While it can be hard to understand someone else’s way of life that’s entirely different to yours, that doesn’t make their life any less valid, any less true - or any less whole. Badgering on about sexual desire being ‘natural’ for humans only encourages the harmful idea that those who don’t experience sexual desire are inhuman; experiencing little to no sexual or romantic attraction isn’t always a result of trauma, either. Aro and Ace folks don’t need to be fixed, nor is their identity a challenge that can be overcome.

Those on the Aro-Ace spectrum won’t be alone forever - even without a relationship

The notion that not having a romantic or sexual partner means you’ll spend the rest of your life by yourself is a dangerous misconception of aromanticism and asexuality. People constantly telling you that you’ll feel lonely without someone by your side is not just a scary thought for those struggling with their Aro and Ace identity, but one that’s also not true. Having a big support network of friends, family and chosen family is more than enough to live a happy and fulfilled life - and can be more than some people have who don’t identify under the Aro-Ace umbrella have.

You can identify as Ace or Aro and still have a fulfilling life with sex or relationships

As we already said, romantic and sexual relationships aren’t the only type of relationship, and it’s possible to have meaningful and loving relationships with family and friends. Many Aro and Ace folks might also enter into queerplatonic relationships or partnerships for a deeper level of commitment without sexual or romantic expectations. A lot of folks on the Aro-Ace spectrum can also enjoy a fulfilling sex life; a lack of romantic attraction doesn’t negate sexual attraction for many aromantics , while experiencing little or no sexual attraction to others doesn’t mean asexual folk can’t still have a libido.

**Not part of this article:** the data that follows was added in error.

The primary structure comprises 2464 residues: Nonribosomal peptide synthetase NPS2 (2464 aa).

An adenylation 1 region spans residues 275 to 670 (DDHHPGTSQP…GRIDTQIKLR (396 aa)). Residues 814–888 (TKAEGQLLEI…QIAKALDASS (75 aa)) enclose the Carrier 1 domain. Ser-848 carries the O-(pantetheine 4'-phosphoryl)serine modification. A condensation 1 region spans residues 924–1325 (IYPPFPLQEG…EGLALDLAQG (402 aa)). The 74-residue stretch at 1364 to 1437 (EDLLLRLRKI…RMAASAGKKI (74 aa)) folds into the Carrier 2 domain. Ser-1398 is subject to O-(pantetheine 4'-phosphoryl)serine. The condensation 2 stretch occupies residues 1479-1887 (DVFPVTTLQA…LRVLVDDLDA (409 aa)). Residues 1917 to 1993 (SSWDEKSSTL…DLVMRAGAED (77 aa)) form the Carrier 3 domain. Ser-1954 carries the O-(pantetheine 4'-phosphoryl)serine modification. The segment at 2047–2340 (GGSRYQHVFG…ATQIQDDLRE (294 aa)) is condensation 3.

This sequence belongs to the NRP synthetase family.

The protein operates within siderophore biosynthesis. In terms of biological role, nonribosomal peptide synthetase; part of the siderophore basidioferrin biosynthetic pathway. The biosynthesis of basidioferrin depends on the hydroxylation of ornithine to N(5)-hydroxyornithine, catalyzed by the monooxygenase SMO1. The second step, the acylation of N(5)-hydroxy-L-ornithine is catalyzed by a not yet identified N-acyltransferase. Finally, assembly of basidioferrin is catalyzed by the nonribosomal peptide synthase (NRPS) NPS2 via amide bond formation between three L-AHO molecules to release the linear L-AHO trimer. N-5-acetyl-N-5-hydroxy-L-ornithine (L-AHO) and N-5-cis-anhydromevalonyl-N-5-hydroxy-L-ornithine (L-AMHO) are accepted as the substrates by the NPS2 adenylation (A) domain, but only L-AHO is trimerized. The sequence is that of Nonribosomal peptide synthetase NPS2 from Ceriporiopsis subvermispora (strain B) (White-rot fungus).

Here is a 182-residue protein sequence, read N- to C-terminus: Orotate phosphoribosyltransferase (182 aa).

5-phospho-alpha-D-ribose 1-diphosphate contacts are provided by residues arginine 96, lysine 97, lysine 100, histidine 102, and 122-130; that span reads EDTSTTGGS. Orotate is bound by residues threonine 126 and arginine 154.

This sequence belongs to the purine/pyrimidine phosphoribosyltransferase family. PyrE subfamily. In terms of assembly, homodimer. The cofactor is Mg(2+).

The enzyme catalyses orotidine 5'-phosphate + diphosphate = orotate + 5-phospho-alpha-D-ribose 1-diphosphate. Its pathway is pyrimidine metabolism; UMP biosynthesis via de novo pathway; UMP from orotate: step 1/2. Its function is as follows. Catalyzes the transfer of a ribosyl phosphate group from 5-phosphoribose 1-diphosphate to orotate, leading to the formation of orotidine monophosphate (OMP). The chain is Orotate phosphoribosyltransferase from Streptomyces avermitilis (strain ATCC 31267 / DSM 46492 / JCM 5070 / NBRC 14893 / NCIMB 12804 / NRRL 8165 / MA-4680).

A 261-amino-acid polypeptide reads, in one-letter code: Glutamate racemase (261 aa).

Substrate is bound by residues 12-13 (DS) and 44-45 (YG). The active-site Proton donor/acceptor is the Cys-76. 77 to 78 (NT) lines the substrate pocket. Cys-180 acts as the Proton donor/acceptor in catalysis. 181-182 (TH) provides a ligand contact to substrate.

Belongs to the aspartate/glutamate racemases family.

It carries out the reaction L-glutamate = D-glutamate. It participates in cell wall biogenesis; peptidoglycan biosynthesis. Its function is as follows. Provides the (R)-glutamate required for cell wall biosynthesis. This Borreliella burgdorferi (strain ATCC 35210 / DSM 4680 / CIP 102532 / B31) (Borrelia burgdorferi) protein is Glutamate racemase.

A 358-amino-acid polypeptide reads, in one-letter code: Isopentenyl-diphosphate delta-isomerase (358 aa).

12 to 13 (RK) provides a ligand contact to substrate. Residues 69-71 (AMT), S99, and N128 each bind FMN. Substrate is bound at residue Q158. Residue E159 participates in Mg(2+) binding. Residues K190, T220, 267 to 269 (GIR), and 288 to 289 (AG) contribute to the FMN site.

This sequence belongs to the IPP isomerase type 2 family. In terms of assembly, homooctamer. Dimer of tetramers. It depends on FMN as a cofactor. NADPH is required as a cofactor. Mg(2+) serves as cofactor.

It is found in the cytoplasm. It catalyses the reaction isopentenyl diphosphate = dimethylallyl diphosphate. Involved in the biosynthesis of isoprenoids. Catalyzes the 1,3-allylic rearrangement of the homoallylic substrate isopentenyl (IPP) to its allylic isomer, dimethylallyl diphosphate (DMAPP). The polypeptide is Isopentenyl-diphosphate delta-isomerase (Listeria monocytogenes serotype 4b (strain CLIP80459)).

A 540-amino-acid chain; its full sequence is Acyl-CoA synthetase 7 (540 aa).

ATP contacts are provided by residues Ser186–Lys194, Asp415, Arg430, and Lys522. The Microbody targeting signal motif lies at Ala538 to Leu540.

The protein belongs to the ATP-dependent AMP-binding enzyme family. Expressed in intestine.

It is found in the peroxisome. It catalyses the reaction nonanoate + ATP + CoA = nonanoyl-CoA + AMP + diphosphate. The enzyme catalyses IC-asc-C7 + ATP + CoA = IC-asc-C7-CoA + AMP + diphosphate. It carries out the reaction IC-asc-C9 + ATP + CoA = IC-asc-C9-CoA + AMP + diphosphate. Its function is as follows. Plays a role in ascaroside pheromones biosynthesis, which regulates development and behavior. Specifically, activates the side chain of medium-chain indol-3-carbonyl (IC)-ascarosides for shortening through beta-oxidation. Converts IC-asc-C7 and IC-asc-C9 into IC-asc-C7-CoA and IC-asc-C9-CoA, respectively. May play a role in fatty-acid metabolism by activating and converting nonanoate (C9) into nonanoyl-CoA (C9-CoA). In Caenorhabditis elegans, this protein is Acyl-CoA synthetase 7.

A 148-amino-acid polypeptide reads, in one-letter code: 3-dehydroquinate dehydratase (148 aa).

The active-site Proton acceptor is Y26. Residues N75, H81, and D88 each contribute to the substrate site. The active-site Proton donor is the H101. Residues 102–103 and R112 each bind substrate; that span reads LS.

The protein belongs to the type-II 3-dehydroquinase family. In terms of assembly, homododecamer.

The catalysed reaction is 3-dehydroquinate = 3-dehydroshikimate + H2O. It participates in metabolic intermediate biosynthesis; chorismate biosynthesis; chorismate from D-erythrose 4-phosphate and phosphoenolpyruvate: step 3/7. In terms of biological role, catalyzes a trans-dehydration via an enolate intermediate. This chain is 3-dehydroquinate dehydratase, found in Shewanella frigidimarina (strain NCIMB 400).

Aro and Ace folks don’t need a romantic relationship to be ‘complete’

The idea that we’ll never truly be happy while we’re single has been shoved down our throats our entire lives not just on Valentine’s Day , but on the other 364 days of the year, as well. Perpetuating the view that only a romantic or sexual partner can make you feel ‘complete’ can be harmful in Aro-Ace folks’ journeys to finding themselves - not to mention is a wider issue in itself, anyway! Asexuals and aromantics are ‘complete’ as they are, and don’t need to buy into the Western notion that their lives aren’t any less whole without a partner.